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Sex is Not Gender

Samantha Allen’s article, “CounterPunch and the War on Transgender People,” published in the Jacobin on July 10, 2013 and then republished on Salon the next day under the title “The hate group masquerading as feminists,” contains many emotionally-charged adjectives and strongly-worded assertions, but it is remarkably short on analysis and understanding. There is no war. As a gender critical feminist and an attorney, I have been analyzing the legal and medical conflation of gender with sex for years. The articles authored by Julian Vigo and published in CounterPunch last month are not “reactionary” or demonizing of trans people, as Jacobin’s editorial staff erroneously believesJacobin and Salon have both been used as proxies for hate speech against gender critical feminists and, unlike CounterPunch’s balanced ethos, neither publication acknowledges that Allen’s inaccurate article demands a response. The silencing of gender critical dissent has become so widespread that it has infected leftist and mainstream media outlets alike. As a result, I feel especially grateful to have the opportunity to answer Allen here.

By equating the speech of gender critical feminists with “bullying” and “contempt,” Allen materially misrepresents the positions taken by the women she references in her article. Allen actually calls for more people to recognize radical feminists as a hate group and then pointedly adopts the term Trans-Exclusionary Radical Feminist (TERF) to refer to them throughout the article. Make no mistake, this is a slur. TERF is not meant to be explanatory, but insulting. These characterizations are hyperbolic, misleading, and ultimately defamatory. They do nothing but escalate the vitriol and fail to advance the conversation in any way.

In fact, gender critical feminists raise very serious and legitimate concerns about essentializing gender roles as innate parts of ourselves. We also take issue with the construction of sex and gender as legally interchangeable. Further, gender critical feminists are as diverse a group of people as trans activists are. Vigo has never identified as a radical feminist, she is a queer theorist; and while a certain Internet user may appear to be “the chief TERF figurehead,” she is not my chief. What we all agree on, however, is that sex-based gender roles are oppressive social constructs– not natural states of being in need of protection and celebration– and that the well-documented threats of violence against women who defend women-only space are an abusive and unacceptable response to political disagreement.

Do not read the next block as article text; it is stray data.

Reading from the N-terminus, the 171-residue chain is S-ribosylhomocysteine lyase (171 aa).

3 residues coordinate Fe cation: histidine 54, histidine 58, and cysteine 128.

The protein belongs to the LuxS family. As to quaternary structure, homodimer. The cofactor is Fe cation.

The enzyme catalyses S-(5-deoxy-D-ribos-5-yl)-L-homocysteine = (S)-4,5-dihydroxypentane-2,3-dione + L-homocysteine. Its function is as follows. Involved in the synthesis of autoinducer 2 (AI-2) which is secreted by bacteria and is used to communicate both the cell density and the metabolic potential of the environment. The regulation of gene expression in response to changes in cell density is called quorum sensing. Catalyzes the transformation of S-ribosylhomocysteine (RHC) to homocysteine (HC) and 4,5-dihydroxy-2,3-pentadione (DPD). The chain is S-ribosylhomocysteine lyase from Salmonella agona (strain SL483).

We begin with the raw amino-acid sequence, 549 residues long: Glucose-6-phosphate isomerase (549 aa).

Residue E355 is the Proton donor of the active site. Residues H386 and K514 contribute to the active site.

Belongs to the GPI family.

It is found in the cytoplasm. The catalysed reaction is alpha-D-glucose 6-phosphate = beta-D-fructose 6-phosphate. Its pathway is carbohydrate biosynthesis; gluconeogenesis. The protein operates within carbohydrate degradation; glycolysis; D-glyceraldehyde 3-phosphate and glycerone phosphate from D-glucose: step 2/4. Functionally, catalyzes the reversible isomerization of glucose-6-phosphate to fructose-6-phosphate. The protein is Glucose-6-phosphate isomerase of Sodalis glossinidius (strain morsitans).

Allen calls for radical thinkers to better “expose the flaws,” “dismantle,” and “repudiate” the gender critical arguments circulating in radical communities. In response, I’d like to radically deconstruct some of the allegations contained within Allen’s article– the one that Jacobinstand[s] behind without reservation” and claims to be “so proud to publish.”

To start, Allen relies on a specious analogy between trans and gay politics in her attempt to discredit Vigo’s excellent reporting and analysis:

…if the anti-trans* rhetoric that has appeared on CounterPunch over the last two months were transposed onto gay or lesbian identity, leftists would instantly recognize it as homophobic. If Julian Vigo questioned the existence of “straight privilege” instead of the existence of “cisgender privilege,” she would be instantly shouted down by a chorus of gay-affirmative voices. If she posited that lesbians are “confused” in the same way that she argues that transgender folks “confuse sex with gender,” she would be shown the door at any leftist publication worth its salt.

There is no “anti-trans* rhetoric” in either article written by Vigo on CounterPunch. More importantly, this facile analogy brings no clarity to the discussion. Finding similarity between “straight privilege” and “cisgender privilege” evinces lack of understanding about the differences between sexual orientation and “gender identity.”

Heterosexual coupling requires both sexes by definition. “Straight privilege” therefore accrues to both men and women equally. “Cisgender privilege,” on the other hand, is a misnomer. Gender-conforming males are rewarded for masculine conformity. Masculine men are never oppressed on the basis of gender; or to say it another way: “cisgender” men are never oppressed on the basis of gender. The same does not hold true for women; it is the opposite. Women’s gender conformity does not protect us from oppression on the basis of gender. “Cisgendered” women are still routinely targeted for sexist treatment, harassment, and discrimination. The concept of “cisgender privilege” falsely posits men and women as social equals in regard to gendered oppression. It is an inaccurate explanation of how gender norms operate as a sex-based social hierarchy that devalues women. Talking about “cisgender privilege” simply does not make sense in the context of women’s relationship to gender and oppression.

Frankly, Allen seems to have missed the point of gender critical arguments entirely. Gay men and lesbians do not seek to define the essence and lived experience of another class of persons. By comparison, male-socialized transwomen wish to redefine the meaning of “woman” to include themselves. Gay and lesbian individuals do not demand that others suspend disbelief about the material reality of our bodies and lives. Nor do we claim homosexuality as a “condition” akin to a biological error that can or should be medically corrected. In fact, gays and lesbians fight to make social space for ourselves just the way we are. We fought to get homosexuality removed entirely from the Diagnostic and Statistical Manual of Mental Disorders (DSM) and we have opposed “conversion therapy” because pathologizing the individual for harmless social non-conformity is abusive.